I have been exchanging emails with economic analyst Bruce Bartlett, a supply-side economist who has come out for higher taxes. (See the NYTimes article on him earlier this week.) Bartlett (who blogs at the wonderful Capital Gains and Games) thinks Uncle Sam will never cut spending, thus taxes must go up, preferably in the form of a VAT. He also has book coming out next week, The New American Economy: The Failure of Reaganomics and a New Way Forward.
Here a bit of what he has been telling me:
Bartlett on how much revenue a VAT would raise:
If we only need to raise taxes by a percentage point or two, to say 20% of GDP, then we don’t need a VAT unless we want to use it as a pure tax reform. We could use the revenue to abolish the AMT, abolish the estate tax, maybe abolish the corporate tax, whatever. That would be fine with me because we don’t need the revenue today. But I think we will need it in the future because I don’t see any natural limit to spending or any appetite in either party for significant spending cuts. Therefore, unless we want deficits of 10% of GDP forever we have to raise revenue. When the day comes that the political class finally agrees to raise net new revenue it will be better to raise it through a VAT a percent or even fraction of a percent at a time. If the VAT is already in place that will be easy—too easy, you probably think. But the only other alternative is to raise tax rates, which is worse.
Bartlett on a tax system he likes better than the VAT:
My ideal tax system is a Hall-Rabushka flat tax, always has been. One reason I like it is because it is essentially a subtraction-method VAT. But I think the time for it has passed. At this point I think it is inevitable that if we adopt a VAT it will basically be as an add-on to all the other taxes—that’s the way it is in every other country. If we can get rid of some worse taxes as part of the deal, that’s great. But to make that deal, conservatives have to play the game. If Democrats have to raise taxes on their own, they will do it in the worst possible way, economically. But if the Republican alternative is to do nothing, then Democrats will do what they have to do as they did in 1993. If they decide to do a VAT they would undoubtedly be very amenable to using some of the revenue for tax cuts that would enhance growth. But, again, if Republicans refuse to play the game and won’t commit themselves to support the final package, then Democrats will do it on their own and we will end up with something worse—multiple rates, exemptions that create inefficiency, and higher income tax rates to boot.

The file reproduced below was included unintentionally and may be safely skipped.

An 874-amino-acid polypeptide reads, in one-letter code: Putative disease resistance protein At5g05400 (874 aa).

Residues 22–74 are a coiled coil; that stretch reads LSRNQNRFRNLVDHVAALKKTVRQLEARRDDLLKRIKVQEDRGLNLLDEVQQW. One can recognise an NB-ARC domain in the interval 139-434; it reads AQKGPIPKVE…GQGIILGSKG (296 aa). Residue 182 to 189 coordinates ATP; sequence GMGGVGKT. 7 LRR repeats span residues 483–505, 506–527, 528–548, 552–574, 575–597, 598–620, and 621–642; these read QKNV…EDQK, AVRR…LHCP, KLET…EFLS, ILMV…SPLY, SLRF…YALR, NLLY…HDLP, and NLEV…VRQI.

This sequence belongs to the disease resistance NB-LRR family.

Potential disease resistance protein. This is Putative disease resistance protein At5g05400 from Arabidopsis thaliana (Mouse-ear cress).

Bartlett on Republicans and budget deficits:
At some point, conservatives have to realize that they have to make a choice. Refusing to make one by living in a dream world where truly massive spending cuts are enacted to keep spending and taxes as a share of GDP in their historical range is not an option, in my opinion. If conservatives think I am wrong about the need for significantly higher taxes, then I think they have a responsibility to put plans on the table to seriously cut Social Security, Medicare and Medicaid and put real effort into getting them enacted. But I don’t see it. All I see are pie-in-the-sky plans to privatize these programs and somehow magically cut spending without reducing anyone’s benefits. Those aren’t going to happen, ever. So if we are going to live in the real world, how will spending be cut enough to prevent the need for higher taxes. If you find out, let me know.
Me: I would rather push hard for Hall-Rabushka, a flat consumption tax, and massive entitlement reform which would eliminate the need for taxes to rise as a percentage of GDP. But Bruce thinks both are politically impossible, and thus the GOP needs to push for a VAT while also dropping marginal rates.